I Really Was in There the Whole Time
  (original post October 20, 2014)
This morning my wife and I took our grandson, Eli, to a plant nursery in the area that was decorated for Halloween and fall harvest. We took a hayride, played in a sandbox full of corn, slid down a hay slide (Well, Eli did. They wouldn’t let me – too old and too big.), walked through a spooky, dark haunted house maze, and took lots of pictures of bales of hay decorated as all manner of Halloween and harvest creatures and characters. It was a very leisurely, pleasant day.
It brought back lots of memories of my own childhood and the wonder of autumn and Halloween. In many ways, it seemed like I was reconnecting with the person I had been some fifty years ago before “life” happened to me. It felt like I was rejoining the path that I had been on at that time. Somewhere around age eleven or twelve, I got off that path and entered a nearly fifty-year detour – one that had no resemblance to the carefree days I had lived in my early years – one increasingly filled with addiction (some by my own doing and some unknowingly thrust upon me) and all its misery. Life would never be the same again until I reached the end of the detour and found the path I had wandered from long ago. I am on that path now.
Five years ago today began a journey that I would never have believed was possible to survive. If I had I known at the outset how long it would last and how gruesome it would be, I would have opted out and found an easier softer way – a way that would have eventually led to my death.
On October 20, 2009, I took my last drink of alcohol. The withdrawal was immediate, and over a couple weeks it morphed into post-acute withdrawal. The anxiety and depression were brutal and did not dissipate. I had also been taking Klonopin, and, even though I was in its clutches, I had no idea what benzo tolerance withdrawal was. Through trial and error, torture in a mental institution, near suicide, online help, and words from a friend, I finally realized I needed to discontinue the Klonopin if I ever hoped to be well again. It would be more than three years until I would declare myself well again.
I recall many things from those three-plus years – none of them good, but the most disturbing aspect of the journey was that, at every turn, I was told under no uncertain circumstances by every mental health care professional I met (more than a dozen), except one, that I was a hopelessly mentally ill addict who would need to be on psychotropic drugs for the rest of my life. It’s called dual diagnosis. It felt like a death sentence. It was terrifying. It was the best way I could ever think of to completely deflate another human being and suck every bit of hope from his or her mind and soul.
The only health professional who did not agree with this dismal diagnosis was a guy named Matthew who dispensed night meds in the mental health institution in which I was mentally and emotionally tortured. One evening he looked at me and said, ”Sir, you don’t belong here, and you don’t need these drugs.” I remember agreeing with him inside my head but, being so drugged and so frustrated trying to figure out what was wrong with me, I could not respond. He was a good man, and, in retrospect, I can say he was right.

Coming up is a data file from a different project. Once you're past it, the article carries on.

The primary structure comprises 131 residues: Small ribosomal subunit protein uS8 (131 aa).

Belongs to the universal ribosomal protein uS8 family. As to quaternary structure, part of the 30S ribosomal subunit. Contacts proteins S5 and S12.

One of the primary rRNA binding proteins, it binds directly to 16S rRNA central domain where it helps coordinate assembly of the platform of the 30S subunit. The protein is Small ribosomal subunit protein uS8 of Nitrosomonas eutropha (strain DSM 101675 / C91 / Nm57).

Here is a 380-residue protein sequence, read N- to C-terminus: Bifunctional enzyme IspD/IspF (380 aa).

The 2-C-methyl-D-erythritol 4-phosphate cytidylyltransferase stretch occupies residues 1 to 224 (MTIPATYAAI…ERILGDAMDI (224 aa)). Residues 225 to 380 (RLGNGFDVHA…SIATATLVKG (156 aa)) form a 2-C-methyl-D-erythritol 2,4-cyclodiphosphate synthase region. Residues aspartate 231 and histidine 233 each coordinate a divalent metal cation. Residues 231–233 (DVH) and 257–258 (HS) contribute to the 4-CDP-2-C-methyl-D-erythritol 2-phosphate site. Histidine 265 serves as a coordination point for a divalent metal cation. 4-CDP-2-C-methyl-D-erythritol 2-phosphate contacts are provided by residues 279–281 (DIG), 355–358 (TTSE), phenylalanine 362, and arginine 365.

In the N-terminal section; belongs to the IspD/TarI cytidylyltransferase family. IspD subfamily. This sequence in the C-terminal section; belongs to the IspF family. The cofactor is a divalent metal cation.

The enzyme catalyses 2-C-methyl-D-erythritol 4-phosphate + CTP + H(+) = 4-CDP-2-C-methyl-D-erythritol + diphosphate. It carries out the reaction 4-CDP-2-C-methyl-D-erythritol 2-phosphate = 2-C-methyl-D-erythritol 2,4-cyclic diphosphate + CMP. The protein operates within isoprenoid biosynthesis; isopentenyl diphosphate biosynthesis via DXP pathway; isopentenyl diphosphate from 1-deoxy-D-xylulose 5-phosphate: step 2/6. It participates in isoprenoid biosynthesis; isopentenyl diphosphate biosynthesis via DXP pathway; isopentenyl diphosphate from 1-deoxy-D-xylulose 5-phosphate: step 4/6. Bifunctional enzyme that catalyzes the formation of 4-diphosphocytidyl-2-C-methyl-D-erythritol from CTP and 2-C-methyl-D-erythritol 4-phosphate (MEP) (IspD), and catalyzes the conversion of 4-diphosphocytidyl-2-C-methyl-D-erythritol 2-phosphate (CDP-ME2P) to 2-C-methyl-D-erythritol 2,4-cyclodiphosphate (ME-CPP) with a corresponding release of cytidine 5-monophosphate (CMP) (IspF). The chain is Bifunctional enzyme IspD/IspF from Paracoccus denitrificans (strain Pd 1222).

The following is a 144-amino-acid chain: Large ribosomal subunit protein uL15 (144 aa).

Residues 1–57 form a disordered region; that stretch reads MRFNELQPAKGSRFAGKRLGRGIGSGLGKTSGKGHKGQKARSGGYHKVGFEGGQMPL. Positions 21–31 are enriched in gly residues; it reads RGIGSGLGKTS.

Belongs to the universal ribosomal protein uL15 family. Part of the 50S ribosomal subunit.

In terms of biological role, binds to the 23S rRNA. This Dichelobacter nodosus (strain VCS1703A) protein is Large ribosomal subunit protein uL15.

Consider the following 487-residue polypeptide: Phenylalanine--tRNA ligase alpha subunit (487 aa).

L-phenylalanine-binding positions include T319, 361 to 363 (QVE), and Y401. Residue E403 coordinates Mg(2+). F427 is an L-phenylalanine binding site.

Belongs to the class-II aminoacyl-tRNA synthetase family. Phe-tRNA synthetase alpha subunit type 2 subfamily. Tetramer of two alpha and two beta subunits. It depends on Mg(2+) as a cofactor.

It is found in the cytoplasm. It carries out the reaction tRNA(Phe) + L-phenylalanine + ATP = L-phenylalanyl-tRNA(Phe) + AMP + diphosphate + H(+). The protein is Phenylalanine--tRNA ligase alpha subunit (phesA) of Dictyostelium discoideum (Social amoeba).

In particular, I recall something my therapist said to me when I was tapering the Klonopin. I had been tapering at the rate of about 1/8th mg every two weeks. Throughout that tapering period she made fun of me for going so slowly. (Since then, I have learned that that is a fast taper.) The week before I jumped, I was extremely concerned about having no drug whatsoever in me. The thought of “0 mg” was very frightening. I had been torturing my brain with alcohol for most of my life, and I had taken Klonopin for thirteen years. This would be the first time in well over forty years that I could say there were no psychoactive substances (anthropogenic or otherwise) in my body. My therapist calmly told me I was married to my drugs. She assumed I was a craving addict. She missed the cause of my fear completely.
I had no idea who I would be once I had no more drugs in me. I started drinking at around age twelve or thirteen. Booze had become my crutch from childhood. Would I be a twelve-year-old emotionally when I jumped from the Klonopin? Would I still be mentally ill as they insisted I would be without drugs? Who would I be?
Today I thought about the answer to these questions. The withdrawal from the Klonopin was brutal, as it is for so many. Once it was over, I began to see the person who had been hidden by the decades of booze and years of benzos – the real Don. Today it became crystal clear as I played with Eli and enjoyed the whole experience. I am not mentally ill and have never had a mental disorder for even one day of my life. They were obviously wrong on that count.
The person I am today “feels” in many ways like the twelve-year-old who somehow got detoured on his journey through life and is now picking up where he left off so many years ago. He is a person who looks at so many things in life with a wonder and clarity he possessed long ago. That wonder was shrouded in a fog of booze and benzos for decades. It has reemerged stronger and brighter than it has ever been.
This person is alive – more alive than ever. He was somewhere inside me for a very long time and could not be seen or felt…but he was there.
Eli and he are good buddies...maybe because, in some strange way, they are much the same age.